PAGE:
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Thread: Foresta Frames

  1. #121
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    Default Re: Foresta Frames

    I shot some photos of my shop today. It needed cleaning, so I spent some time sorting it all out, then got my camera. It's amazing how fast it gets cluttered while I'm working, but it cleans up fast also.

    Attachment 30978
    It's 12' x 16.5' on the outside, but I have both a front and back porch. I soak flux out back and sit in the sun out front. It's really nice to be able to go into a small dedicated space which is just as you left it at all times.

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    I don't have water plumbed, so I run a hose out to the back when I need to soak flux. Or I go into the house with a bucket and get some hot water if it's a smaller part. Susan doesn't like it when I use the bath tub!

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    The welcome mat is custom cut from the NHS track where I teach. They were resurfacing, so Julie (who ran all 4 years) and I took home some of the old one.

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    My compressor and drill press are my biggest pieces of equipment. The drill press I got from Susan's father. I was really, really, fortunate to receive it and some other nice tools when he closed down his home workshop.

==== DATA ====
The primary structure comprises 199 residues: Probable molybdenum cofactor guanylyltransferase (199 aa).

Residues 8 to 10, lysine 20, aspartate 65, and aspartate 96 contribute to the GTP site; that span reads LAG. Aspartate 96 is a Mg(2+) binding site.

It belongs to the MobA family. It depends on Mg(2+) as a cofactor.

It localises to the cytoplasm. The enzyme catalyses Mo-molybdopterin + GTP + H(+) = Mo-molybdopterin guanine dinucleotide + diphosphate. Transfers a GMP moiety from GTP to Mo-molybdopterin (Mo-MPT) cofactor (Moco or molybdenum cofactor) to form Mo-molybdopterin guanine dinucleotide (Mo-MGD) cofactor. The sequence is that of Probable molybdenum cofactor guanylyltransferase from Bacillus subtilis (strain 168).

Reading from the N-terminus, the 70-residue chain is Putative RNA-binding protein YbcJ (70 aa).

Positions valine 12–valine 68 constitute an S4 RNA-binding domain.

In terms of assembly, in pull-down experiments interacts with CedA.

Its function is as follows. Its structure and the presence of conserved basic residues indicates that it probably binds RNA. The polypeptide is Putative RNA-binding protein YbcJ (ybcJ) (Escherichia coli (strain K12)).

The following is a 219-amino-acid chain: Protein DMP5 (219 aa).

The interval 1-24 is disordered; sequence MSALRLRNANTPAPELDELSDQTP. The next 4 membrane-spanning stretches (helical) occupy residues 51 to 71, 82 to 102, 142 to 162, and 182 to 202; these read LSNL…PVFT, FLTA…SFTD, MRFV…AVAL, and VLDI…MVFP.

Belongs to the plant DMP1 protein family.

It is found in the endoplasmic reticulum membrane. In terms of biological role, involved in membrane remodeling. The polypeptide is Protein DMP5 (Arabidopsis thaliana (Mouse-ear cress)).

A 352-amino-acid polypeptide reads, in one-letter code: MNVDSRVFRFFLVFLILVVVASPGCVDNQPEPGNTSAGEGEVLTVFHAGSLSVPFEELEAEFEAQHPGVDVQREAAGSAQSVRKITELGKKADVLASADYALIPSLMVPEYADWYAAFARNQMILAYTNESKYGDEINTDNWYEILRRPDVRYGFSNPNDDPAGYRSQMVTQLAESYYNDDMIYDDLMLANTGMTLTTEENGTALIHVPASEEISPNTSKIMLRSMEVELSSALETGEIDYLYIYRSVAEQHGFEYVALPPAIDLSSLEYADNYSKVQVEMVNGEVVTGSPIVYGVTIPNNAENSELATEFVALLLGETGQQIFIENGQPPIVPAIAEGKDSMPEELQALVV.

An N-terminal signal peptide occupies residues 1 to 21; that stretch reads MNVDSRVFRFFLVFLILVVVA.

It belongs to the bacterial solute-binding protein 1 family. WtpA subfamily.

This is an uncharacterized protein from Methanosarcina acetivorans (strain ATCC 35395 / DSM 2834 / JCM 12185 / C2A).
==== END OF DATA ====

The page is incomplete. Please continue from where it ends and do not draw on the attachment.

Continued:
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    I used two of these oil filled heaters this winter to keep it above freezing at all times. A small shop warms up fast though.

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    My table is 2' x 3' hand flaked cast iron. I keep it covered whenever possible. If I had a larger shop I'd have a larger table.

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    My paint booth is Paasche built, 4' wide x 5' long. It's small, don't ever do one smaller. The built in light is pretty weak, so I've mounted a light vertically on the wall behind me as I paint.

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    I have an old receiver hooked to XM and an ipod. I like to jump around, but every afternoon Mojo Nixon does a killer show on Outlaw Country.

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    I use pegboard behind my bench for storage of tools. They're out in the open, but I just don't have the room to put everything into a box. the wall space fills up quickly in a small room. I don't know where I'll put my Andy Hampsten autographed poster when I get it framed.

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    Under the paint booth I store paint, my vacuum, and bike parts in bins.

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    Under my bench, and about everywhere I try to separate needs and keep small supplies covered. I keep my tubes in big plastic bins.